Diǎn míng            take register / roll-call
Diǎn tóu               nod the head
Diān sǐle              Mad, deranged (to death)
Diāndǎo hēi- bái  upside down, confuse √ & X   (very mad black-white)

Now for a set of shways... and xshways
Shui = who?
Shuī = water
Shuí  = sleep;                Shuí jiào ba = go to sleep
Shuìmián = sleep
Shuījiǎo = boiled dumplings   (c.f. go to sleep)
Yìngyòng ShùXué = Applied Maths

Xuě= snow                    so ‘is snowing’ is very close to the ‘applied’ maths
Xuéxí = study
Xuéxì = faculty
Xuéxiào = school
Xuéyuàn = college, school       and snowing money would be xue3 yuan2, not xue2 yuan4
Xuéyuán = student
Xuéyuán = campus
Xuēyuán = snowfield
Xuèyuán   = blood relationship

Here are some uses of shuh, which I wrote without the dictionary at first but had to go back to find the right tones to use:

Tā shì shí  suì                       he is 10 years old
N
ǐ shì duì de                         you are right 
Shí shī  zhōngxué                  stone room school (Chengdu: arguably the oldest in the world) 
Shǐ                                      chickenshit     
g
ǒushǐ                                    dogshit, but meaning bullshit
w
ǒ shì lǎoshī le                      I was a teacher
yīge
shīde shīzi yǒu shīzi    the wet lion has fleas
Xiāng
ǎng shì                         Hong Kong city
W
ǒ bú yào gǒushǐ                I don’t want bullshit
W
ǒshí gǒushǐ                 I don’t pick up dog shit
W
ǒ yǒu dài zuòde shì           I have plenty of work

Here is the start of a set of Jiao sounds, automatically including shway from above:

Wǒ shí dào wǔ jiǎo            I picked up 1/10 yuan
W
ǒ xǐhuan chī jiǎozi         I like to eat dumplings
W
ǒ jiǎo shuì                      I pay tax                        c.f. shui2 jiao4 ba from the top !!
Wǒ jiāo shùxué                 I teach Maths               not ‘I’m called BookStudy’ as I thought..
Wǒ jiào David                    I’m called David

...and then I have made a start on chuh sounds…
W
ǒ chī niúròu                                        I eat beef
Zhè zhāngzhuōzi sān chǐ jiànfāng         the table is about 3 chi square
W
ǒ chí yīge tāngchí                              I hold a sugarspoon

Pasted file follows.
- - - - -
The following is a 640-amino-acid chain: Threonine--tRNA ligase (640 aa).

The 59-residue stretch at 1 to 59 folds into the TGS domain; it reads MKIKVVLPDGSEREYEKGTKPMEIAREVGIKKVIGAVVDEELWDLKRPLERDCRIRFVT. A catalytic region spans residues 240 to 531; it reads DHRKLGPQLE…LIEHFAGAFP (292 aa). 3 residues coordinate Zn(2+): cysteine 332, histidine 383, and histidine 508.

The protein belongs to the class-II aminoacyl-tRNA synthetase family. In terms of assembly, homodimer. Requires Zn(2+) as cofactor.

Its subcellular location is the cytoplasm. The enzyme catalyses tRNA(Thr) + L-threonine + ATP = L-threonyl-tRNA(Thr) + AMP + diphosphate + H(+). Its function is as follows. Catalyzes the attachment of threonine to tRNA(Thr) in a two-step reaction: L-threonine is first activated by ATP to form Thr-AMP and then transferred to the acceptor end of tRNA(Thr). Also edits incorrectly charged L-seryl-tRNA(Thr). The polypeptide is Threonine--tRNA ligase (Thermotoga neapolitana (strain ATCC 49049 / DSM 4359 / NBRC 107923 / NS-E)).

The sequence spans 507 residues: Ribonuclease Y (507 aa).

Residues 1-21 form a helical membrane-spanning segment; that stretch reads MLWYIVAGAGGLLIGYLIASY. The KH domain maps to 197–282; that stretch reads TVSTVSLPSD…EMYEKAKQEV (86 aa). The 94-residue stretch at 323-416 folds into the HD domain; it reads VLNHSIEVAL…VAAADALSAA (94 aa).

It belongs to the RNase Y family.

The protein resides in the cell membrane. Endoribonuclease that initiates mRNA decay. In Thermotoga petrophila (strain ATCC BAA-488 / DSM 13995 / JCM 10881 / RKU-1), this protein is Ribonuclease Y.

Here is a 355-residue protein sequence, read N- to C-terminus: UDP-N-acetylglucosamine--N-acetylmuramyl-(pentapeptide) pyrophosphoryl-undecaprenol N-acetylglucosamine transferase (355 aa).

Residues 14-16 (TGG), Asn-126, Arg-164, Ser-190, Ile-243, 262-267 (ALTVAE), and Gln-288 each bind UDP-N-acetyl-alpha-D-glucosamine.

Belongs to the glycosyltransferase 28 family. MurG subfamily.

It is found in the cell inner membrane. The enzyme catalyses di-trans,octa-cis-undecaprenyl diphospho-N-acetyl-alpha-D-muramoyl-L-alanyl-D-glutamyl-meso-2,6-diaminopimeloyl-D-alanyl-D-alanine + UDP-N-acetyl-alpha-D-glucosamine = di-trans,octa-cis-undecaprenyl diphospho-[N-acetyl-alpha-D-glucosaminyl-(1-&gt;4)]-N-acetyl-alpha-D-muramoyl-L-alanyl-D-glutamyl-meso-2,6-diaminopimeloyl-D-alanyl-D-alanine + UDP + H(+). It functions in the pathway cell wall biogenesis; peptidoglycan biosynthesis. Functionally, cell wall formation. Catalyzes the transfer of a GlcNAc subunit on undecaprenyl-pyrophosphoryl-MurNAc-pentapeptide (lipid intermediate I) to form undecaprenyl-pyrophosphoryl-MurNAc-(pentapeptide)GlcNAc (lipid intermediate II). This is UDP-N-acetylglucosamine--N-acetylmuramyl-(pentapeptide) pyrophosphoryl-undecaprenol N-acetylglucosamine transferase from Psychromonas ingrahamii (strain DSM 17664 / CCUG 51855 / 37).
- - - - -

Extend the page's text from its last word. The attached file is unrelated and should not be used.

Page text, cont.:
So? Clearly getting one’s ear and voice around the necessary tones is essential. How to remember these is the problem. I hear a new word in context: assume I correctly guess its meaning; I try to remember the sound well enough to guess at the pinyin; I go to my dictionary and use either Pinyin or English to find the word. The pinyin gives, typically between 10 and 150 answers (longer input gives fewer responses). The English gives typically a dozen or so. If there are people nearby with two (both, each) languages I will then prompt an argument about which words are ‘correct’—meaning in their habit—to use. Which only adds the confusion. I actually prefer to work on this alone, because the argument (discussion) only serves to add layers of confusion, to the point (actually well past it) where you wish you’d never been curious at all. Which in turn does nothing to further the learning !!

extension and edit 20100514
original 20100102, a palindromic date.
typos and a little layout fixing, 20100625 and 20100825

other Language essays are:   1, 2, 4

There is significant difference between the ways we use oral and written language. So not only do I see little point in learning interrogatives because the answer is going to be far too hard and unpredictable to follow. I see little point in learning those characters, which are spoken not written. As in this picture from Camstock.

© David Scoins 2017